So I just don’t get the chronic futility, and I refuse to believe in The Curse of Blanton Collier.

A native of Paris and graduate of Georgetown College, Collier left Paul Brown’s side in the NFL to accept the daunting task of replacing Paul “Bear” Bryant at UK in 1954. All he did over the next eight years was win .631 per cent of his games and beat Tennessee almost every year. But that wasn’t good enough for UK, which fired him after the 1961 season.

He then returned to Cleveland, replaced Brown, and coached the Browns to the 1964 NFL championship.

Mark Stoops has proved he can recruit. But now it’s reasonable to ask if he can coach (UK Athletics Photo)

Mark Stoops has proved he can recruit. But now it’s reasonable to ask if he can coach (UK Athletics Photo)

No UK coach since then has matched Collier’s winning percentage. In fact, no UK coach since then has won as much as half his games. Other programs find the right coach every now and then, if only by accident, but not the Big Blue.

It’s not for lacking of trying. Since Collier, UK has tried accomplished veteran coaches (Jerry Claiborne, and Rich Brooks) and fiery younger coaches (Fran Curci and Hal Mumme). It has tried Bryant disciples (Charlie Bradshaw) and the top assistant at Notre Dame (John Ray).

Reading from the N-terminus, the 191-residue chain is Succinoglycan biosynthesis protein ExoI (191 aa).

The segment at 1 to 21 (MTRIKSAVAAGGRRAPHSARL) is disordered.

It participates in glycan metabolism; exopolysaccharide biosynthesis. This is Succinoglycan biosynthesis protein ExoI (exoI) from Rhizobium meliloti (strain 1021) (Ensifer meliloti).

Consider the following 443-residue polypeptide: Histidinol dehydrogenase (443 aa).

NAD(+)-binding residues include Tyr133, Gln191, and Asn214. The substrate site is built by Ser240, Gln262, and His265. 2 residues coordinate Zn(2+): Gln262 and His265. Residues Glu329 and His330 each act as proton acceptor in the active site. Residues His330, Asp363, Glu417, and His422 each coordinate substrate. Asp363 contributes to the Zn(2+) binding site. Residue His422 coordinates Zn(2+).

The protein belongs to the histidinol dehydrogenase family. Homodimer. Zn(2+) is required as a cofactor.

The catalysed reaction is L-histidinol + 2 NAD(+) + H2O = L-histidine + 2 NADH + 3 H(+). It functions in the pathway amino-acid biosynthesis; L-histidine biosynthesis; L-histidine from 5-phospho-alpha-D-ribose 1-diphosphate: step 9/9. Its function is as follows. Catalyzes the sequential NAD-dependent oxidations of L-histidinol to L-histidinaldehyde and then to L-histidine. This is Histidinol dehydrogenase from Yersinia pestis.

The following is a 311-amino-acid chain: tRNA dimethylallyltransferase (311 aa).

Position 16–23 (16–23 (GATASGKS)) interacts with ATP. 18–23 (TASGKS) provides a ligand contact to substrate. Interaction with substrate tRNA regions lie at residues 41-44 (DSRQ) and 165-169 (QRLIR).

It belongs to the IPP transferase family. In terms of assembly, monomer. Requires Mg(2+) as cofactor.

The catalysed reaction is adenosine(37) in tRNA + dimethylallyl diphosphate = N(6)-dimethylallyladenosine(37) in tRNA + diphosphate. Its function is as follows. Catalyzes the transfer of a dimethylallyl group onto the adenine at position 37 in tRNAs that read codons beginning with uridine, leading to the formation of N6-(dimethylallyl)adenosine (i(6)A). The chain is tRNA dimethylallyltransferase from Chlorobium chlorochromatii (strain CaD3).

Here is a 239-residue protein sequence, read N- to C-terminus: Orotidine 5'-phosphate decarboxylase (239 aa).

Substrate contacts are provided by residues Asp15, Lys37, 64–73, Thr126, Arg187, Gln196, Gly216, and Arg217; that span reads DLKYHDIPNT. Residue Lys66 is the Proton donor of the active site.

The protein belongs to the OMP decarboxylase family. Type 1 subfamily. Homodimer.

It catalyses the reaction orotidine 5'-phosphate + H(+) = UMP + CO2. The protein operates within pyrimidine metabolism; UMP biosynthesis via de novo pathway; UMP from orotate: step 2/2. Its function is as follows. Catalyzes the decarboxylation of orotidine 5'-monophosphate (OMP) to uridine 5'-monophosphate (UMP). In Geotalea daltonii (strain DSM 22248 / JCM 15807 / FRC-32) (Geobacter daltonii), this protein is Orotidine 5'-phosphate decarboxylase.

It has tried alumnus coaches (Bradshaw, Claiborne, and Joker Phillips) and outsiders (Ray, Curci, Guy Morriss, and Brooks), and it has even hired the head coach at Alabama coming off a Sugar Bowl appearance (Bill Curry).

The best season since the Collier era came in 1977, when the Wildcats rolled to a 10-1 record and were ranked as high as No. 6 nationally. However, they were not allowed to play in a bowl because of NCAA recruiting transgressions – the same sort of thing that ended Mumme’s tenure after the 2000 season.

During these six decades, every other SEC team – with the exception of Vanderbilt and Arkansas – has enjoyed its day in the national sun. Alabama, Auburn, Florida, Georgia, Tennessee, and LSU have won national championships. Ole Miss and Mississippi State have made national magazine covers. Texas A&M has produced Johnny Football, South Carolina carved out some success under The Old Ball Coach, and Missouri made it to the SEC title game.

And then there’s Kentucky. Poor old stumbling, bumbling, fumbling Kentucky. The Wildcats have not defeated Florida since 1984, the longest such rivalry streak in the nation. They own only one victory over Tennessee since 1986. They have not played in one of the Big Five bowls – Rose, Orange, Sugar, Orange, and Fiesta – since 1952.

Which brings us to Stoops and the current team.

Stoops came to UK with an excellent football pedigree. His brother Bob is the successful head coach at Oklahoma. He was the defensive coordinator at perennial national power Florida State before answering the call from UK Athletics Director Mitch Barnhart. Any way you looked at it, he seemed ready to be a head coach.